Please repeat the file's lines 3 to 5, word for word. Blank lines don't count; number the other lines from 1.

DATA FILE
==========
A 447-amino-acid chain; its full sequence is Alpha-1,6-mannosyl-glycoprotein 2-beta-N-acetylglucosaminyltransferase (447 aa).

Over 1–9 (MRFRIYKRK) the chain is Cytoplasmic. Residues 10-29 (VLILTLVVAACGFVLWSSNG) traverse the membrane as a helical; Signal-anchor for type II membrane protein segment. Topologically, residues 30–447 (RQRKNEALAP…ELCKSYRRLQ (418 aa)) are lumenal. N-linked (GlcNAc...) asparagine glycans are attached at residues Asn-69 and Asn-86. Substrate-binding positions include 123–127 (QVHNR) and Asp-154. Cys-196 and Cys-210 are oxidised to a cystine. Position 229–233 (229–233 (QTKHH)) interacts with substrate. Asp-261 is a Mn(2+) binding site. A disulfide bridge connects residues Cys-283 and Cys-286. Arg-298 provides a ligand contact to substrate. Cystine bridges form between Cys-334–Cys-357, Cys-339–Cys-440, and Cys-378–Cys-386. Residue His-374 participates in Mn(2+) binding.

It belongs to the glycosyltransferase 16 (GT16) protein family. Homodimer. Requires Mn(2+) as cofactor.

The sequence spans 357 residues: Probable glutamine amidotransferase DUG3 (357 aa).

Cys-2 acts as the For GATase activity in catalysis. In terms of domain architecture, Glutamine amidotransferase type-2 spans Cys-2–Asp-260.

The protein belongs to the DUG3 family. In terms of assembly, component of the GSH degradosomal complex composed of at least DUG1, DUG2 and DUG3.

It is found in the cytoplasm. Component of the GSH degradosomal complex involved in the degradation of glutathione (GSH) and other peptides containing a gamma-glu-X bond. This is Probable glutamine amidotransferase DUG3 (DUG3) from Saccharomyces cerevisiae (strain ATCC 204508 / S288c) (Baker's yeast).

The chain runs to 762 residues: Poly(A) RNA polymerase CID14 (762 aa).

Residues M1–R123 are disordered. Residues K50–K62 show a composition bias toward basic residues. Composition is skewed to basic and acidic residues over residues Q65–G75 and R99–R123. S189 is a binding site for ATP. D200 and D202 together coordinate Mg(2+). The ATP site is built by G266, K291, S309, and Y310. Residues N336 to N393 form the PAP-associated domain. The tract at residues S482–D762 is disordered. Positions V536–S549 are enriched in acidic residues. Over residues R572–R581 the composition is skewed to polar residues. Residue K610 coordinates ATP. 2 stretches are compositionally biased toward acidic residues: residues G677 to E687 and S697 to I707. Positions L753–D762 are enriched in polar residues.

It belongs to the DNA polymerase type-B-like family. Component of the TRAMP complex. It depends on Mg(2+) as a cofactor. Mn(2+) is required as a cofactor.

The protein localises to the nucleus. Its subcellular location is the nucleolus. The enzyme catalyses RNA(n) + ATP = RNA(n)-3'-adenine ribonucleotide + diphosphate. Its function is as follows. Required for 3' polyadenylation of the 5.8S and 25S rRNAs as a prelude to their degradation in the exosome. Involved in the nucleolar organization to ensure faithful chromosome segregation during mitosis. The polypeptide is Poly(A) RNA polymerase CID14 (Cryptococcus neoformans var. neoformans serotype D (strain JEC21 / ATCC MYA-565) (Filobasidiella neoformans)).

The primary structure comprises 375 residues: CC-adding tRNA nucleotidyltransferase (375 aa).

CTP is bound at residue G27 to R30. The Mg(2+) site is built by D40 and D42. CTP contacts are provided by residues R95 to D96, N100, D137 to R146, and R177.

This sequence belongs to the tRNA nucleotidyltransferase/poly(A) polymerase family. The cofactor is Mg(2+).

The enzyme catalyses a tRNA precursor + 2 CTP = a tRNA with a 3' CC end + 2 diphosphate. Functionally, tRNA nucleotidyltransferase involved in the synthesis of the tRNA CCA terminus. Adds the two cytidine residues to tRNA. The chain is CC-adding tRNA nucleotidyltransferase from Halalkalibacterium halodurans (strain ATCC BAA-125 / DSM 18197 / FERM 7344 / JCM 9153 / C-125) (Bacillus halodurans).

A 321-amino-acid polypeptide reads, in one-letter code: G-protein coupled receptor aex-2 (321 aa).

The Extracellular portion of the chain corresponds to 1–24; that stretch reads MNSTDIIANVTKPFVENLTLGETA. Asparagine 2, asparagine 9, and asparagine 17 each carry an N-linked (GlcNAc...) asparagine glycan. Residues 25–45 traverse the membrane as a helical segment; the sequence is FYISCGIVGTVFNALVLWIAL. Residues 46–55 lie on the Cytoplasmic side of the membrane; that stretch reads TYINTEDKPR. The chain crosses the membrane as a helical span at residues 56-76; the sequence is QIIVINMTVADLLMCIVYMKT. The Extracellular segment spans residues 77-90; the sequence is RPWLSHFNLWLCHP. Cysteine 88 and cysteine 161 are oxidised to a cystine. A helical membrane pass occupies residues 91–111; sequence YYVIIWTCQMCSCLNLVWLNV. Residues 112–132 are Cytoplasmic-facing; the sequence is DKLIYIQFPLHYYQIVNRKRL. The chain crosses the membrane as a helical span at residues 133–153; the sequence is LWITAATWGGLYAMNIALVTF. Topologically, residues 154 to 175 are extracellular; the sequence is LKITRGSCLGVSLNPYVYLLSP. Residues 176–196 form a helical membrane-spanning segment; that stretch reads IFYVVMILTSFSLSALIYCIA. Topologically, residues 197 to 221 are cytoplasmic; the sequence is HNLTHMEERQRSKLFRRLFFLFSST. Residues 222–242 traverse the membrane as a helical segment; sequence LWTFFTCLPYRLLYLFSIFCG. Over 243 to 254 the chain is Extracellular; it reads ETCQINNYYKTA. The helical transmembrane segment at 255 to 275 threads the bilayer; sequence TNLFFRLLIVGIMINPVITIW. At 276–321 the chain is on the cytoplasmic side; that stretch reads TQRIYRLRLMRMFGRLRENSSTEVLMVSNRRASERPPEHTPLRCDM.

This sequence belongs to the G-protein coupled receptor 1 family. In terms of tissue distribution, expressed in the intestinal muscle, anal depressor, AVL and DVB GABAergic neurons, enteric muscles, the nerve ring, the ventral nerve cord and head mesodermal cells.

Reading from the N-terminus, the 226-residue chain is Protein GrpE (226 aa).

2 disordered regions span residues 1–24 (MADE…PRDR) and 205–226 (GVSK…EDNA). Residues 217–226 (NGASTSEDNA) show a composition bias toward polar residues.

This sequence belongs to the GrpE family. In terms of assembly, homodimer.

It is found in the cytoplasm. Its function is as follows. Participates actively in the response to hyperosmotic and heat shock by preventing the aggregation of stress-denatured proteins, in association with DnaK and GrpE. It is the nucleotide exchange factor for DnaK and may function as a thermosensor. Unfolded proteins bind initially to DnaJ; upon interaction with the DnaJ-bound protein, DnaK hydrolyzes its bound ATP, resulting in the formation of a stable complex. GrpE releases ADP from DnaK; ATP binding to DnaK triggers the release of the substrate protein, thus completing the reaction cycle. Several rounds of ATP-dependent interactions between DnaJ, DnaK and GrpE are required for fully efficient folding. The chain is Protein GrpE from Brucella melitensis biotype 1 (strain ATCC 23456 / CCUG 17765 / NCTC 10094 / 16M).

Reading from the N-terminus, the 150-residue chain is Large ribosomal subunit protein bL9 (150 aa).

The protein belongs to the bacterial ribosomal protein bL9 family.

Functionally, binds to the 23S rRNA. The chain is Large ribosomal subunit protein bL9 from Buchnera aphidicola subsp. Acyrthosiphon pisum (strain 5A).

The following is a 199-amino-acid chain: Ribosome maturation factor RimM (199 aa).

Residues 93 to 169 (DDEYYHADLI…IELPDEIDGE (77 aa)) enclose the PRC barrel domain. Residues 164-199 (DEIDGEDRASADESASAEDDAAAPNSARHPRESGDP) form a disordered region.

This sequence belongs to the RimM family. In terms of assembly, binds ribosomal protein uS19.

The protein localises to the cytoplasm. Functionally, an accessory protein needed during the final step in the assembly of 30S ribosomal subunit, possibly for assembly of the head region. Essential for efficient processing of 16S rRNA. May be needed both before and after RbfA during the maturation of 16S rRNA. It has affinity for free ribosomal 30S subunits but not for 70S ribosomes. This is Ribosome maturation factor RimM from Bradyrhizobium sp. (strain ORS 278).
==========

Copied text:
It belongs to the glycosyltransferase 16 (GT16) protein family. Homodimer. Requires Mn(2+) as cofactor.

The sequence spans 357 residues: Probable glutamine amidotransferase DUG3 (357 aa).

Cys-2 acts as the For GATase activity in catalysis. In terms of domain architecture, Glutamine amidotransferase type-2 spans Cys-2–Asp-260.